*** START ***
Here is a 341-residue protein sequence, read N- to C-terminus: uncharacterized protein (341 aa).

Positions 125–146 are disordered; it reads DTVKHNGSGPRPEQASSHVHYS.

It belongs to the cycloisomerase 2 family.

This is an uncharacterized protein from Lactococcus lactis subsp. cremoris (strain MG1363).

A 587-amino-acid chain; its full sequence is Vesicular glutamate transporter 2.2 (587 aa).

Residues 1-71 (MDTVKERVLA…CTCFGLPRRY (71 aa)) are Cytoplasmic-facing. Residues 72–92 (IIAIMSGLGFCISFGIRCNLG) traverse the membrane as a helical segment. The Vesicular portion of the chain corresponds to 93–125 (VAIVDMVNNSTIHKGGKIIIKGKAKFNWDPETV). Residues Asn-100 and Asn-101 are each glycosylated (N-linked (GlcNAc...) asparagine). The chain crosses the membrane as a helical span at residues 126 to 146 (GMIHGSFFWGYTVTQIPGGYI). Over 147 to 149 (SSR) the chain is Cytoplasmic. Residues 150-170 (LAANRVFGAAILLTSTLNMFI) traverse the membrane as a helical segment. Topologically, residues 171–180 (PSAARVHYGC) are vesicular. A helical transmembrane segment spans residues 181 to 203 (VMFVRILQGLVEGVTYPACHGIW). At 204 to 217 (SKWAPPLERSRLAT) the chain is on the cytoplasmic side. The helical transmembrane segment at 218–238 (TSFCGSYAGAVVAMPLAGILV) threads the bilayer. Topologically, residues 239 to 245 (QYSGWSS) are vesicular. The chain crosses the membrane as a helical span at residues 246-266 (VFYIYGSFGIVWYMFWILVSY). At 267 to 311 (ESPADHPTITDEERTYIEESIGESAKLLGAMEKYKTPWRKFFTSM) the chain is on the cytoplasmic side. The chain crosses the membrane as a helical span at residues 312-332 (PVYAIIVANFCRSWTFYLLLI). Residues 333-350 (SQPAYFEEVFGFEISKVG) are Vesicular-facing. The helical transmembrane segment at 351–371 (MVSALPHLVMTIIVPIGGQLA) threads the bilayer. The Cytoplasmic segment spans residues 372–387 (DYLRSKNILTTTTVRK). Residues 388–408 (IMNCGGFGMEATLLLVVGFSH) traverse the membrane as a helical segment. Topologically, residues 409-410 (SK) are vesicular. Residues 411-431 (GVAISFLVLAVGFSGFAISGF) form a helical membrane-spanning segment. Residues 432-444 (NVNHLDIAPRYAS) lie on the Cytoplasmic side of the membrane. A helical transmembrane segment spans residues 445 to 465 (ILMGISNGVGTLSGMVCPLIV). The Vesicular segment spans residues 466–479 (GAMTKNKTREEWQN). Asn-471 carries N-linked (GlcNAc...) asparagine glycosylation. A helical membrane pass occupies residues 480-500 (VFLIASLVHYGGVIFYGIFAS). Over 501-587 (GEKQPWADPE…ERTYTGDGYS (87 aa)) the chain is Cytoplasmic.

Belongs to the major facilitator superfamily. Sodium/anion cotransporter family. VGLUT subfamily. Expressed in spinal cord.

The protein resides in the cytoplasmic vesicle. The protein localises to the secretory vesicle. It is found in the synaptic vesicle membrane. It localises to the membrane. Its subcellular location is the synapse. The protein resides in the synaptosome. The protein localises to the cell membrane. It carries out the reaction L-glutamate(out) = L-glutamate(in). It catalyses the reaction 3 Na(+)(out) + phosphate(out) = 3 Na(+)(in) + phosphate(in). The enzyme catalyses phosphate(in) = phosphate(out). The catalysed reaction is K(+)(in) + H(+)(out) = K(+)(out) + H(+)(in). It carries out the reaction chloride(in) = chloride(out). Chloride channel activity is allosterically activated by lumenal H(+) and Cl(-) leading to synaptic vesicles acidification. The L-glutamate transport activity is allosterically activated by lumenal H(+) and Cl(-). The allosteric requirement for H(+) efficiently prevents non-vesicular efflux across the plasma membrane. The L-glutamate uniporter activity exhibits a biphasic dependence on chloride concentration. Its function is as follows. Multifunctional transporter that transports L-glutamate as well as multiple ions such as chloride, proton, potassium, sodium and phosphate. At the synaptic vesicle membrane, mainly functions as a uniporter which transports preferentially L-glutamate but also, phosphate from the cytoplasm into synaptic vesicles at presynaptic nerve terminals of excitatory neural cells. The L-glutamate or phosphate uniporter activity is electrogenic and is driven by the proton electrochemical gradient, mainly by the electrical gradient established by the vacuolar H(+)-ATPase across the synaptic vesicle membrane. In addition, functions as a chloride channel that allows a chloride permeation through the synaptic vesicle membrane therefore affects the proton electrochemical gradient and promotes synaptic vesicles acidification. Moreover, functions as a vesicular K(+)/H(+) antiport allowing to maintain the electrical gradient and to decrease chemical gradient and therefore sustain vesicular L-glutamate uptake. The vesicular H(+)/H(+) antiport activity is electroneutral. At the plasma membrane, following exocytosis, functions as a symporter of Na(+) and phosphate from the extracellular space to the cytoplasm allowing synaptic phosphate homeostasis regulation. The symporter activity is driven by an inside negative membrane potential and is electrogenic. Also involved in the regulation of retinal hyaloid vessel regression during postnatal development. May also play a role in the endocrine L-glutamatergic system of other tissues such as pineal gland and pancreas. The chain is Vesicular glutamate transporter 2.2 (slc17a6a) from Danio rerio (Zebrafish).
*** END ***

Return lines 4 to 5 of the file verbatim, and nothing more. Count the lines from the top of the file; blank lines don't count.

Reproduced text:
This is an uncharacterized protein from Lactococcus lactis subsp. cremoris (strain MG1363).

A 587-amino-acid chain; its full sequence is Vesicular glutamate transporter 2.2 (587 aa).